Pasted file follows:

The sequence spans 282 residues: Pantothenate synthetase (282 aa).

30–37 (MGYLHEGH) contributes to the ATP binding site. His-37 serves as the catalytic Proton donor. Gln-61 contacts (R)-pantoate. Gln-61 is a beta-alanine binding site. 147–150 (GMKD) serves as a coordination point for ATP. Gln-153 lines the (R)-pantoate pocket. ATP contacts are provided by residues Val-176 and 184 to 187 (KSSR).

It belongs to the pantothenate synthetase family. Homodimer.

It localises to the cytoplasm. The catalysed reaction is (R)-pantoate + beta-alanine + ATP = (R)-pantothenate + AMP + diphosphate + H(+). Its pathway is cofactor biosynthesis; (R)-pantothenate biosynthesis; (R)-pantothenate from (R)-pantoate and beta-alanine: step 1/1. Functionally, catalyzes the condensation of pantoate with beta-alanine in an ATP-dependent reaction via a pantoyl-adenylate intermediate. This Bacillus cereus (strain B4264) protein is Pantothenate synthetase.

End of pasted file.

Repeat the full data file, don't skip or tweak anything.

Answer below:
The sequence spans 282 residues: Pantothenate synthetase (282 aa).

30–37 (MGYLHEGH) contributes to the ATP binding site. His-37 serves as the catalytic Proton donor. Gln-61 contacts (R)-pantoate. Gln-61 is a beta-alanine binding site. 147–150 (GMKD) serves as a coordination point for ATP. Gln-153 lines the (R)-pantoate pocket. ATP contacts are provided by residues Val-176 and 184 to 187 (KSSR).

It belongs to the pantothenate synthetase family. Homodimer.

It localises to the cytoplasm. The catalysed reaction is (R)-pantoate + beta-alanine + ATP = (R)-pantothenate + AMP + diphosphate + H(+). Its pathway is cofactor biosynthesis; (R)-pantothenate biosynthesis; (R)-pantothenate from (R)-pantoate and beta-alanine: step 1/1. Functionally, catalyzes the condensation of pantoate with beta-alanine in an ATP-dependent reaction via a pantoyl-adenylate intermediate. This Bacillus cereus (strain B4264) protein is Pantothenate synthetase.